Sen. Bernie Sanders hopes to set himself apart from his most formidable 2020 rival on a signature issue: trade.
Former Vice President Joe Biden, who has led Sanders in early Democratic presidential primary polling since entering the race a week ago, raised eyebrows Wednesday by downplaying the economic threat posed by China. At a campaign stop in Iowa, Biden said: "China is going to eat our lunch? Come on, man."
Biden has made similar comments in the past. But in a political environment where both major parties have knocked the downsides of free trade and decried the growing influence of the world's second-largest economy, his remarks stand out.
Sanders, who has aimed to set himself apart from Biden by highlighting his opposition to the North American Free Trade Agreement and Trans-Pacific Partnership deals, took a veiled shot at the former vice president Wednesday night. The Vermont independent said that since the 2000 passage of a bill extending normal trade status to China, which he opposed as a House member, the U.S. has lost more than 3 million manufacturing jobs. Biden voted for the measure as a senator.
"It's wrong to pretend that China isn't one of our major economic competitors," the Sanders campaign wrote in a tweet. "When we are in the White House we will win that competition by fixing our trade policies."
Criticism of Biden's comment came from the Republican side, too. Sen. Mitt Romney of Utah responded to his remarks by saying, "This will not age well."
The Biden campaign did not immediately respond to a request to comment on Sanders' apparent criticism of the former vice president.
President Donald Trump won traditional manufacturing states such as Pennsylvania, Michigan and Wisconsin in 2016 in part by pledging to crack down on what he called Chinese trade abuses. His administration has levied tariffs on Chinese goods and pushed for a new trade agreement with Beijing, which it could announce in the coming weeks.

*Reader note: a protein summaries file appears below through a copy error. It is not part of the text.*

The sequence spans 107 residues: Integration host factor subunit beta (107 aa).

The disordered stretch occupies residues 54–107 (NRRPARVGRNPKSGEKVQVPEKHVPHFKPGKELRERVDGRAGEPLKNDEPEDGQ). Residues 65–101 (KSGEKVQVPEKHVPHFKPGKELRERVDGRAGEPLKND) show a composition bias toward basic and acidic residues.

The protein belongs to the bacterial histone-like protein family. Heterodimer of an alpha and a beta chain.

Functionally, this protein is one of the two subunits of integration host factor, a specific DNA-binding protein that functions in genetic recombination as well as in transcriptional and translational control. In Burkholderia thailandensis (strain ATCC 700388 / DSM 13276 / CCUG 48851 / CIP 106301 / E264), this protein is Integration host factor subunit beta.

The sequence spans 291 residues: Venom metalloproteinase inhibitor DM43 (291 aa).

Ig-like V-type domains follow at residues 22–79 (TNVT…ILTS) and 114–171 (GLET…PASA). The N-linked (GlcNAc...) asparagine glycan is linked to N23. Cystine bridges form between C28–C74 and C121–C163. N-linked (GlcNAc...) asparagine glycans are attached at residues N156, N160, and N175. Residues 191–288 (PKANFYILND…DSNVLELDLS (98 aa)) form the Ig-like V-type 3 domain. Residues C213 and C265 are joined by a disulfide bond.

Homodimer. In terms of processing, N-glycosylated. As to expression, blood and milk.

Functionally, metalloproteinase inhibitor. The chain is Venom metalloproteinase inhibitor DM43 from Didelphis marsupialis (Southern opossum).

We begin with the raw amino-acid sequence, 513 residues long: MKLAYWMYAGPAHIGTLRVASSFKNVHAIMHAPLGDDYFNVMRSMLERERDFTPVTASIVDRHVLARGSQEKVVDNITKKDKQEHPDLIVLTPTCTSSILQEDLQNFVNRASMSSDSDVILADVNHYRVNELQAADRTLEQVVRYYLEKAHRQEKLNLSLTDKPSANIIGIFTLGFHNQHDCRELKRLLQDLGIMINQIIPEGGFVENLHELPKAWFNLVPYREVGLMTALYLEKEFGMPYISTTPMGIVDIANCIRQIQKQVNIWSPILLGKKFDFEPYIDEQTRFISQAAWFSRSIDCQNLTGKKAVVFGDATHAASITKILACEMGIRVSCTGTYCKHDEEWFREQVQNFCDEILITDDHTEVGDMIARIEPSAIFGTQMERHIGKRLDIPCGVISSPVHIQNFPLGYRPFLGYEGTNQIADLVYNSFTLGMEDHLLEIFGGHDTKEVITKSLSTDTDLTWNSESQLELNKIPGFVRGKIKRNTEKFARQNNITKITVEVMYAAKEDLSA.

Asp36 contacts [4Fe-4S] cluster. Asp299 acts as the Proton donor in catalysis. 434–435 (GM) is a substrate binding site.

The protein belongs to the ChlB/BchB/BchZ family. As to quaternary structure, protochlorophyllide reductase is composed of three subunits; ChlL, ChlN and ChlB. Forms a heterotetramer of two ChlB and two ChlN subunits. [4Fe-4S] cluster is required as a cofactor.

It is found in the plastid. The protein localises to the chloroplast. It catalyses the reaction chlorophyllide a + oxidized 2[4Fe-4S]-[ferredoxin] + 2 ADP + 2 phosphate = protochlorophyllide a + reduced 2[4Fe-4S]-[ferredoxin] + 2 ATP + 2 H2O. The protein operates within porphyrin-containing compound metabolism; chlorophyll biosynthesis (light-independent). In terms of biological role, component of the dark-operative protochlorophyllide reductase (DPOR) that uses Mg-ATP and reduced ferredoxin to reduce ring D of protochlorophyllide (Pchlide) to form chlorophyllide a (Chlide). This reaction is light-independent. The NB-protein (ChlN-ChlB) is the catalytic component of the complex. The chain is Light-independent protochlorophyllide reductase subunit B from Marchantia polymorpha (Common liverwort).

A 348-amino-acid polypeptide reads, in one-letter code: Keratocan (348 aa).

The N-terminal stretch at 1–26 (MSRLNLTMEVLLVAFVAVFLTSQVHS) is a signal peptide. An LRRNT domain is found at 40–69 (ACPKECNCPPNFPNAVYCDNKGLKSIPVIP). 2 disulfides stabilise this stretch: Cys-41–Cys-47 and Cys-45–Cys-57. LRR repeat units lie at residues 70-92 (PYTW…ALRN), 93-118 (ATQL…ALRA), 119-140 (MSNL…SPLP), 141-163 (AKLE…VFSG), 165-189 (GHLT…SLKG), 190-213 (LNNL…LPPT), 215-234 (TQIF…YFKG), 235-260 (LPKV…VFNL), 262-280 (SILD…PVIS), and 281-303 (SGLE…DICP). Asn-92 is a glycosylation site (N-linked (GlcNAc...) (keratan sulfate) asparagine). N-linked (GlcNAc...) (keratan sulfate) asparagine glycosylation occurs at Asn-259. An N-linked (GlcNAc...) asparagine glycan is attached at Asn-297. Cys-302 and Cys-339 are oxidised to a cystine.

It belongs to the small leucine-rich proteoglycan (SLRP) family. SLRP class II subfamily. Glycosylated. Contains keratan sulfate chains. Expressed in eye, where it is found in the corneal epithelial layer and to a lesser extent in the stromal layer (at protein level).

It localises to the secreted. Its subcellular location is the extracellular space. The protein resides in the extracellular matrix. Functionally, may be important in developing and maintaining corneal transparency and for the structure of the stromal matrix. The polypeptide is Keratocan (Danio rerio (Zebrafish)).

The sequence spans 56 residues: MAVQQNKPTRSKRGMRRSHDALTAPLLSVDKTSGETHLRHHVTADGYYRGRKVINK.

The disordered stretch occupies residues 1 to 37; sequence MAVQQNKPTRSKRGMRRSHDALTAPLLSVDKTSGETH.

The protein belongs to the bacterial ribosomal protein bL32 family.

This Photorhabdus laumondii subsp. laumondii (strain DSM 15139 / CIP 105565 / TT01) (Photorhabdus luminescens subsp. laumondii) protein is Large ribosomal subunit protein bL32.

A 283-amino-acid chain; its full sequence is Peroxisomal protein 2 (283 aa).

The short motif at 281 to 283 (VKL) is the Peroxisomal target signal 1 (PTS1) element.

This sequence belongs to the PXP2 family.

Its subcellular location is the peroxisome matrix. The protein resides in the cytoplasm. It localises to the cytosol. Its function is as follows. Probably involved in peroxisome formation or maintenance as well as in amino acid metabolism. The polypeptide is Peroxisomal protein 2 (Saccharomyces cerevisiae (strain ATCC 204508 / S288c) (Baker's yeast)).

The president has found kindred spirits on the Democratic side. Primary candidates such as Sanders and Sen. Elizabeth Warren, D-Mass., have argued that free trade agreements have hurt American workers by encouraging companies to hire overseas.
On Monday, Sanders released a trade plan designed to put more pressure on Trump over trade policy. He called on all of his presidential rivals to pledge to renegotiate U.S. trade deals and label China a currency manipulator, among other proposals. Trump promised to label China a currency manipulator but has not yet done so.
Biden — who has pegged his presidential hopes in part on winning his home state of Pennsylvania — will have to defend his trade policy history as he tries to garner support in Midwestern states. As a senator, he voted to ratify NAFTA. As vice president, he also pushed for the TPP agreement — which Trump, Sanders and several Democratic senators running for president opposed.
On Monday, Sanders drew a distinction between himself and the former vice president on trade.
"I helped lead the fight against NAFTA. He voted for NAFTA," he told CNN. "I helped lead the fight against (normal trade relations) with China. He voted for it. I strongly opposed the Trans-Pacific Partnership. He supported it."
While Biden did not respond to Sanders' specific criticism, he defended his policy history Tuesday.
"I'm proud of my record," he said in Iowa.
Most early polls have showed Biden and Sanders leading the Democratic primary field nationally.